In a ground-breaking decision, the Second Circuit dealt a substantial blow to federal prosecutors’ epic crackdown on insider trading by raising the bar for the government’s burden of proof in “remote tippee” cases that have plagued the financial industry in recent years. The decision in United States v. Newman (available here) places significant restrictions on the ability … Continue Reading

Supreme Court Questions Deference to SEC in Insider Trading Cases

At first glance, the 24-pages of orders issued by the Supreme Court on November 10, 2014, appear to be nothing more than the usual proscriptions, including a long list of cases for which the Supreme Court has declined to consider further appeals.  However, at the end of a perfunctory list of certiorari denials is a three-page Statement … Continue Reading

Third Circuit Permits Insurers to Limit Fraud Defense Coverage

Companies should carefully evaluate their insurance policy provisions for fraud coverage in light of the Third Circuit’s recent decision enforcing a sub-limit on fraud defense coverage in the context of an employee theft. In Camico Mutual Insurance Co. v. Heffler Radetich & Saitta LLP, the Court of Appeals for the Third Circuit affirmed the lower court’s decision granting summary … Continue Reading

CFPB Fires Warning Shot Over Deceptive Credit Card Interest Rate Promos

Taking aim at credit card issuers who promote offers to consumers such as “convenience checks,” deferred interest/promotional interest rate purchases and balance transfers, the Consumer Financial Protection Bureau (CFPB) released a Bulletin on September 3, 2014, putting those issuers on notice of the risk that those practices could constitute deceptive and/or abusive acts.  CFPB Director Richard … Continue Reading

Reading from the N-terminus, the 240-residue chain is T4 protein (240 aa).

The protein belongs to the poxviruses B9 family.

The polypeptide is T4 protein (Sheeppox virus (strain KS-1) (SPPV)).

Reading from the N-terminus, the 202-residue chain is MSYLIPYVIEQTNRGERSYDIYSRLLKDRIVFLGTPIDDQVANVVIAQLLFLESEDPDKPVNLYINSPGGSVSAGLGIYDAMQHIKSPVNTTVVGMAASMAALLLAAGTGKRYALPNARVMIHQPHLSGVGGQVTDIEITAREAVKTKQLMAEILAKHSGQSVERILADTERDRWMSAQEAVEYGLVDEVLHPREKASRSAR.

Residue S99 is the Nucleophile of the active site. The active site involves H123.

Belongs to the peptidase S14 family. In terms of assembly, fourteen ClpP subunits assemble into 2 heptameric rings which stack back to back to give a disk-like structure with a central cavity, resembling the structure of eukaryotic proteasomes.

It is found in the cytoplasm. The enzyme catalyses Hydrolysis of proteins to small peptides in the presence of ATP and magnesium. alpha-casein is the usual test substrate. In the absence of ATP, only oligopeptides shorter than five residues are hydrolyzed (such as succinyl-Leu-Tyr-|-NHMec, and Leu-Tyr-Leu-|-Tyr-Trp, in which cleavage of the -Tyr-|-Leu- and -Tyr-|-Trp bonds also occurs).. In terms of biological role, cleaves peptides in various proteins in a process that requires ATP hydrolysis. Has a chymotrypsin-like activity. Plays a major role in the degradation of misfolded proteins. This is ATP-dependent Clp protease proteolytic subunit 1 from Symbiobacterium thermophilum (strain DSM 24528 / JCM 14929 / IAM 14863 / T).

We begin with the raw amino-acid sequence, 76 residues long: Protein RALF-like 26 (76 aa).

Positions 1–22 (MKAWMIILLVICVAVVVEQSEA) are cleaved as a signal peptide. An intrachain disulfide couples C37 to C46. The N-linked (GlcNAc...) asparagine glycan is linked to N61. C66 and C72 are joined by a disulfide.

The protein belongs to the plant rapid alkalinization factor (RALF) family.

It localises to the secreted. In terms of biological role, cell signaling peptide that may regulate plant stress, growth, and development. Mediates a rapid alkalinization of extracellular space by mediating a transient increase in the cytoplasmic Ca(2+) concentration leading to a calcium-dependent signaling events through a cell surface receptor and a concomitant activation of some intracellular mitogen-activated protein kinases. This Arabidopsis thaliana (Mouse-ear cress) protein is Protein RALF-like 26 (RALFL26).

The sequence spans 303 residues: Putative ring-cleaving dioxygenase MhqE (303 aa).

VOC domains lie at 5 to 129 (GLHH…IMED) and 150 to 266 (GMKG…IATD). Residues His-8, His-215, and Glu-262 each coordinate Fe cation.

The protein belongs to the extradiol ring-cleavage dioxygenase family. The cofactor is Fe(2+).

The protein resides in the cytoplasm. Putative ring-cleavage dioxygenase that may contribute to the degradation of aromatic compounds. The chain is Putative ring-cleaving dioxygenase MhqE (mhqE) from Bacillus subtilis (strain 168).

Danger, Will Robinson? – The SEC’s “Robocop” Not on the Beat

In recent years, the SEC has touted a new enforcement tool known as “Robocop,” purportedly designed to detect fraud in the financial statements of public companies. Robocop’s architect, Craig Lewis, then the Director of the SEC’s Division of Economic and Risk Analysis, described the virtues of Robocop in a speech in December 2012. Last year, … Continue Reading

Directors Beware – The SEC’s High Expectations for Gatekeepers

In a recent speech, SEC Chair Mary Jo White put directors of public companies on notice of their responsibility as “essential” and “important” gatekeepers upon whom their investors and the SEC rely.  Chair White described directors as the SEC’s “partners” in preventing, detecting, and stopping violations of the federal securities laws.  She set forth a … Continue Reading

Revisiting SEC Consent Decrees in the Wake of SEC v. Citigroup

With the Second Circuit’s recent reaffirmation of the SEC’s substantial discretion in negotiating the terms of settlement—notably vacating Judge Jed Rakoff’s rejection of the proposed $285 million settlement in SEC v. Citigroup Global Markets, Inc.—eyes are turning to the decision’s immediate impact on at least one other high-stakes case:  a $602 million insider trading settlement … Continue Reading

Will Rakoff’s “Legal Error” Change SEC’s View of Settlement Admissions?

On June 4, 2014, the Second Circuit Court of Appeals vacated Judge Rakoff’s November 28, 2011 Order that had rejected the Citigroup-SEC settlement on a number of grounds, including that the SEC had allowed Citigroup to avoid admitting guilt. The Appellate Court found that Judge Rakoff abused his discretion and committed “legal error” in requiring … Continue Reading